4. Once your creditworthiness has been determined by your lender and your loan options presented, you can choose which kind of mortgage works best for you. Conventional loans, FHA loans and VA loans will likely be what are available to you.

5. Once you are preapproved and you have an accepted offer on a home, it is time to apply for a loan for your purchase. The lender should have most of the documents needed for final approval. An appraisal verifying the purchase price will be part of the final approval.

6. The closing process now begins. The average time to finalize your loan and close on your home is 45 days.

Knowing these steps will make your loan process much easier. Please call me for an appointment so we can begin.

What to Consider in Co-Signing a Mortgage

There are several things to consider when you are asked or volunteer to co-sign a loan for a home purchase. You will want to make an informed decision, since you will be putting your creditworthiness on the line to guarantee a loan in order to help a primary borrower who can’t qualify on their own merits. Co-signing a mortgage could put you at financial risk and jeopardize your relationship with the borrower.

As a co-signer, you will assume responsibility for payment of the loan and any associated penalty fees in the event the primary signer defaults on the loan. There would be heavy consequences to your credit for not taking over payments.

The co-signer’s role is mostly that of enabling the primary borrower to qualify for the loan. It is important that the borrower be able to comfortably make the payments without the co-signer’s help. Otherwise, a more affordable home should be considered.

The primary borrower will usually seek a family member or friend to co-sign in order to add strength to the borrower’s mortgage application. A co-signer with a high credit score, good credit history and ample income to cover payments in the event the borrower defaults will be the best candidate for co-signing.

Conventional loans have less restrictive criteria than FHA loans for qualifying as a co-signer. With both types of loans, your name cannot be on the title. These conditions may influence your decision to co-sign or not. Contact me for more information on what needs to be considered when co-signing a loan.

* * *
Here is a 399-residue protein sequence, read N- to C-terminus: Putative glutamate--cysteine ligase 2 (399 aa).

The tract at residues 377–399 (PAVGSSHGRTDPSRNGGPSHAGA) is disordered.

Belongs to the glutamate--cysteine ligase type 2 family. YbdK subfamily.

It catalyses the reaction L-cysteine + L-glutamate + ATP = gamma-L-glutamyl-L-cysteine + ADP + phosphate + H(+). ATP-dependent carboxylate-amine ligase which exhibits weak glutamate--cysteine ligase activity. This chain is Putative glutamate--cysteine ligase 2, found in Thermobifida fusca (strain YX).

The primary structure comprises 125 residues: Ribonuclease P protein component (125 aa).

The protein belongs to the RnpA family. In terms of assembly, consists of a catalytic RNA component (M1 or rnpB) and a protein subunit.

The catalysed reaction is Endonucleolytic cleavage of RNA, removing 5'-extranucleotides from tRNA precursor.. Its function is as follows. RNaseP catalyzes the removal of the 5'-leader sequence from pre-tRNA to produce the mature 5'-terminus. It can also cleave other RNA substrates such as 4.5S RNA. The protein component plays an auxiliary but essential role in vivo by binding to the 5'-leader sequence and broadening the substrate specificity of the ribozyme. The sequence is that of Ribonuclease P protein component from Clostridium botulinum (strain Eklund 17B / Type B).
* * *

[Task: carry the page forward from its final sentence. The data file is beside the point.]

Buying a House by Yourself? Here Are 5 Tips

Purchasing a home as a single buyer is a financially savvy move. Not only do you have the opportunity to make all of the home-buying decisions, but you will also be able to increase the value of your financial profile and build personal wealth. Here are a few pieces of advice to assist you.

1. Make sure your credit report is accurate, and check your credit score with all of the credit reporting agencies. If you need to increase your score, work on making all of your payments on time and eliminating some of your credit. Your creditworthiness will determine the optimum interest rate and terms that you will qualify for.

2. Look at your debt-to-income ratio. Your lender can help determine if you are carrying too much debt relative to your income. Start paying down your debt if your ratio is deemed too high.

3. Whether you are seeking an FHA or a conventional loan, you will need a down payment and closing cost funds. Commit to setting aside a percentage of your income to build the largest amount of down payment reserves that you can.

4. Home ownership typically costs more than renting. Determining your budget ahead of time will give you the cushion you will need for home repairs and maintenance.

5. Make a list of what you must have in a home. You should also decide what kind of home you want. For example, do you want a detached single-family residence or a condo? Your real estate agent can help you with these decisions.

The success of buying a home by yourself also lies in having the right lender to take you through the preapproval process. Please call or email me today so I can assist in making it happen for you.

Is a Preapproval Necessary to Buy a Home?

Your home-buying experience will only be successful if you start the process by getting a loan preapproval. A home loan preapproval will be a firm estimate of what your lender is willing to offer you once you find your perfect home. It enables you to narrow your property search to homes that you know you can afford. Many real estate agents will only work with buyers who have been preapproved.

A mortgage preapproval should be part of any purchase offer that you submit to a seller. Having a preapproval letter in hand allows you to act immediately when you locate your ideal property. It adds strength to your offer and assures the seller that you are a qualified buyer. In a competitive market, it will increase your chances of getting your offer accepted. Knowing you are preapproved for a certain price point of home will also lessen the stress that comes with the home-buying process.

The preapproval process will be very thorough in gathering and evaluating your debt-to-income ratio, income and assets. Once you have shown that you have a good credit score and the lender has verified all of your financial information, a preapproval will be generated. Generally, the preapproval letter will state what amount you are qualified to borrow and will be subject to the selected property appraising at the contract price.

If you are ready to look for a home, please give me a call so I can get the preapproval process started for you.